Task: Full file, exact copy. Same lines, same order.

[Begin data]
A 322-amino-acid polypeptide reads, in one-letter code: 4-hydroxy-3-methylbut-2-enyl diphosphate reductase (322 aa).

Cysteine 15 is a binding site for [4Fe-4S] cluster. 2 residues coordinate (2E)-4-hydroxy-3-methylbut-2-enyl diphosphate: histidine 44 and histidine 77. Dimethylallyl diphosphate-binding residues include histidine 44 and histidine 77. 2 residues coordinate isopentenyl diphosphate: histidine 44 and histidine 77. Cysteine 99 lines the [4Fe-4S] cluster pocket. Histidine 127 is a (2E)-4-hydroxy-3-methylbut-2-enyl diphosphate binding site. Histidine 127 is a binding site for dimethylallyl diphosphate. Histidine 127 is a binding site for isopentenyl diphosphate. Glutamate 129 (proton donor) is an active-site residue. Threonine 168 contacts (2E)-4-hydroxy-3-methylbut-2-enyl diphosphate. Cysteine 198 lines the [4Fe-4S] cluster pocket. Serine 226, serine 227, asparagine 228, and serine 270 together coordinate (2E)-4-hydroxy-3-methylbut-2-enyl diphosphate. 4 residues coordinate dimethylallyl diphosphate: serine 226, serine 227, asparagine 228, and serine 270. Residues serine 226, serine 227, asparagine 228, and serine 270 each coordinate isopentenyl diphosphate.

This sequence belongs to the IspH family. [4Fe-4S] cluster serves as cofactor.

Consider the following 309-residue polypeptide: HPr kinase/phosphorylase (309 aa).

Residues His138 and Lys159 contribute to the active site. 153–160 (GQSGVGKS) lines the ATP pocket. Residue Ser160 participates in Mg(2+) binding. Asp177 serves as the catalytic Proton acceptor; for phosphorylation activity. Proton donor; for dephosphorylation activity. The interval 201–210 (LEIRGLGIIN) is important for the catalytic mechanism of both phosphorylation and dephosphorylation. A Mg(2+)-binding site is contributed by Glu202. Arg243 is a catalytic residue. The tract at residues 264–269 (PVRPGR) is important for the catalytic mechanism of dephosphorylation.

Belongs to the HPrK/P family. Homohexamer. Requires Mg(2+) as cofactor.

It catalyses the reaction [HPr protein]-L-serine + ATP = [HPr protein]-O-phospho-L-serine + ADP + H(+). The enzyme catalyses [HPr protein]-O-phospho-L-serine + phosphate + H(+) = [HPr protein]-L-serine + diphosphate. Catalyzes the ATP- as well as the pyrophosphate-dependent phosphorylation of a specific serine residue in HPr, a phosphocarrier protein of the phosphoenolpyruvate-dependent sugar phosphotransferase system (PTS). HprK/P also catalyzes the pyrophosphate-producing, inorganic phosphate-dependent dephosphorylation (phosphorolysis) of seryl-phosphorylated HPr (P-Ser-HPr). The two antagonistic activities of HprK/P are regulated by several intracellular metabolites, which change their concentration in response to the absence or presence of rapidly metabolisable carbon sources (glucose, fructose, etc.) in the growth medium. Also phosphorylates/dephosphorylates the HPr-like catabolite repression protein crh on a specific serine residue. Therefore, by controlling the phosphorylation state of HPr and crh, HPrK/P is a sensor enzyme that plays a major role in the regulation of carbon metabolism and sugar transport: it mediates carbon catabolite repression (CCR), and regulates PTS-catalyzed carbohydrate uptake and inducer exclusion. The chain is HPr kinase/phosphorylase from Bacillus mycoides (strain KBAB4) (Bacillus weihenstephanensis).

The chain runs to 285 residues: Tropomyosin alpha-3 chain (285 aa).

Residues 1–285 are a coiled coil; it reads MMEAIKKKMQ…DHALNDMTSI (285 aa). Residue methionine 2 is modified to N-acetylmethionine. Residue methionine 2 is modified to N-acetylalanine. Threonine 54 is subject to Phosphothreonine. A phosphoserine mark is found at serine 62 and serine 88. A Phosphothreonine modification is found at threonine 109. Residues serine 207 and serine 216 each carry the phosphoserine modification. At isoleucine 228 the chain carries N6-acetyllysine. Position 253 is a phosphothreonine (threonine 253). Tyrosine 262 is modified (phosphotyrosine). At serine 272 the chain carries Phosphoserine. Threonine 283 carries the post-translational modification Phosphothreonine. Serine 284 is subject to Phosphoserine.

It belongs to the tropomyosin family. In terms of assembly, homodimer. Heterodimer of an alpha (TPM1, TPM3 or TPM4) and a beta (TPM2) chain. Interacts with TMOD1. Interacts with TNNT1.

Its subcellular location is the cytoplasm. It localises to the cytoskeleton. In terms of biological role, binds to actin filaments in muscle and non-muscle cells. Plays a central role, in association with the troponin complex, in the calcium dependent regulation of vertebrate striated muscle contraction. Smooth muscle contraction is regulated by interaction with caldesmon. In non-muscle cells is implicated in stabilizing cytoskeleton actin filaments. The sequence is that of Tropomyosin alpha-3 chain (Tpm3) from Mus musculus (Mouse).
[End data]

A 322-amino-acid polypeptide reads, in one-letter code: 4-hydroxy-3-methylbut-2-enyl diphosphate reductase (322 aa).

Cysteine 15 is a binding site for [4Fe-4S] cluster. 2 residues coordinate (2E)-4-hydroxy-3-methylbut-2-enyl diphosphate: histidine 44 and histidine 77. Dimethylallyl diphosphate-binding residues include histidine 44 and histidine 77. 2 residues coordinate isopentenyl diphosphate: histidine 44 and histidine 77. Cysteine 99 lines the [4Fe-4S] cluster pocket. Histidine 127 is a (2E)-4-hydroxy-3-methylbut-2-enyl diphosphate binding site. Histidine 127 is a binding site for dimethylallyl diphosphate. Histidine 127 is a binding site for isopentenyl diphosphate. Glutamate 129 (proton donor) is an active-site residue. Threonine 168 contacts (2E)-4-hydroxy-3-methylbut-2-enyl diphosphate. Cysteine 198 lines the [4Fe-4S] cluster pocket. Serine 226, serine 227, asparagine 228, and serine 270 together coordinate (2E)-4-hydroxy-3-methylbut-2-enyl diphosphate. 4 residues coordinate dimethylallyl diphosphate: serine 226, serine 227, asparagine 228, and serine 270. Residues serine 226, serine 227, asparagine 228, and serine 270 each coordinate isopentenyl diphosphate.

This sequence belongs to the IspH family. [4Fe-4S] cluster serves as cofactor.

Consider the following 309-residue polypeptide: HPr kinase/phosphorylase (309 aa).

Residues His138 and Lys159 contribute to the active site. 153–160 (GQSGVGKS) lines the ATP pocket. Residue Ser160 participates in Mg(2+) binding. Asp177 serves as the catalytic Proton acceptor; for phosphorylation activity. Proton donor; for dephosphorylation activity. The interval 201–210 (LEIRGLGIIN) is important for the catalytic mechanism of both phosphorylation and dephosphorylation. A Mg(2+)-binding site is contributed by Glu202. Arg243 is a catalytic residue. The tract at residues 264–269 (PVRPGR) is important for the catalytic mechanism of dephosphorylation.

Belongs to the HPrK/P family. Homohexamer. Requires Mg(2+) as cofactor.

It catalyses the reaction [HPr protein]-L-serine + ATP = [HPr protein]-O-phospho-L-serine + ADP + H(+). The enzyme catalyses [HPr protein]-O-phospho-L-serine + phosphate + H(+) = [HPr protein]-L-serine + diphosphate. Catalyzes the ATP- as well as the pyrophosphate-dependent phosphorylation of a specific serine residue in HPr, a phosphocarrier protein of the phosphoenolpyruvate-dependent sugar phosphotransferase system (PTS). HprK/P also catalyzes the pyrophosphate-producing, inorganic phosphate-dependent dephosphorylation (phosphorolysis) of seryl-phosphorylated HPr (P-Ser-HPr). The two antagonistic activities of HprK/P are regulated by several intracellular metabolites, which change their concentration in response to the absence or presence of rapidly metabolisable carbon sources (glucose, fructose, etc.) in the growth medium. Also phosphorylates/dephosphorylates the HPr-like catabolite repression protein crh on a specific serine residue. Therefore, by controlling the phosphorylation state of HPr and crh, HPrK/P is a sensor enzyme that plays a major role in the regulation of carbon metabolism and sugar transport: it mediates carbon catabolite repression (CCR), and regulates PTS-catalyzed carbohydrate uptake and inducer exclusion. The chain is HPr kinase/phosphorylase from Bacillus mycoides (strain KBAB4) (Bacillus weihenstephanensis).

The chain runs to 285 residues: Tropomyosin alpha-3 chain (285 aa).

Residues 1–285 are a coiled coil; it reads MMEAIKKKMQ…DHALNDMTSI (285 aa). Residue methionine 2 is modified to N-acetylmethionine. Residue methionine 2 is modified to N-acetylalanine. Threonine 54 is subject to Phosphothreonine. A phosphoserine mark is found at serine 62 and serine 88. A Phosphothreonine modification is found at threonine 109. Residues serine 207 and serine 216 each carry the phosphoserine modification. At isoleucine 228 the chain carries N6-acetyllysine. Position 253 is a phosphothreonine (threonine 253). Tyrosine 262 is modified (phosphotyrosine). At serine 272 the chain carries Phosphoserine. Threonine 283 carries the post-translational modification Phosphothreonine. Serine 284 is subject to Phosphoserine.

It belongs to the tropomyosin family. In terms of assembly, homodimer. Heterodimer of an alpha (TPM1, TPM3 or TPM4) and a beta (TPM2) chain. Interacts with TMOD1. Interacts with TNNT1.

Its subcellular location is the cytoplasm. It localises to the cytoskeleton. In terms of biological role, binds to actin filaments in muscle and non-muscle cells. Plays a central role, in association with the troponin complex, in the calcium dependent regulation of vertebrate striated muscle contraction. Smooth muscle contraction is regulated by interaction with caldesmon. In non-muscle cells is implicated in stabilizing cytoskeleton actin filaments. The sequence is that of Tropomyosin alpha-3 chain (Tpm3) from Mus musculus (Mouse).